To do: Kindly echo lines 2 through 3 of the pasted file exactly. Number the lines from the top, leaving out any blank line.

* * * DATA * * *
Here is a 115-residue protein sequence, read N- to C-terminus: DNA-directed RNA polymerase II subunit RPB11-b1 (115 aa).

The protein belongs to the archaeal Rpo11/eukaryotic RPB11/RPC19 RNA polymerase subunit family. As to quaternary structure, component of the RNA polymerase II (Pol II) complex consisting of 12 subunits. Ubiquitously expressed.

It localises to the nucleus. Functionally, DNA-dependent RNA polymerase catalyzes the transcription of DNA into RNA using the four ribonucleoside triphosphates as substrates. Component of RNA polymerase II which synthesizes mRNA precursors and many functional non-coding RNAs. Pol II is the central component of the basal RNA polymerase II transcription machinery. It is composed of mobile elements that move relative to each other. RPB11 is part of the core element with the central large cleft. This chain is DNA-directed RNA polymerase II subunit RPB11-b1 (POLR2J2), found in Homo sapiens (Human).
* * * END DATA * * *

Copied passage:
The protein belongs to the archaeal Rpo11/eukaryotic RPB11/RPC19 RNA polymerase subunit family. As to quaternary structure, component of the RNA polymerase II (Pol II) complex consisting of 12 subunits. Ubiquitously expressed.

It localises to the nucleus. Functionally, DNA-dependent RNA polymerase catalyzes the transcription of DNA into RNA using the four ribonucleoside triphosphates as substrates. Component of RNA polymerase II which synthesizes mRNA precursors and many functional non-coding RNAs. Pol II is the central component of the basal RNA polymerase II transcription machinery. It is composed of mobile elements that move relative to each other. RPB11 is part of the core element with the central large cleft. This chain is DNA-directed RNA polymerase II subunit RPB11-b1 (POLR2J2), found in Homo sapiens (Human).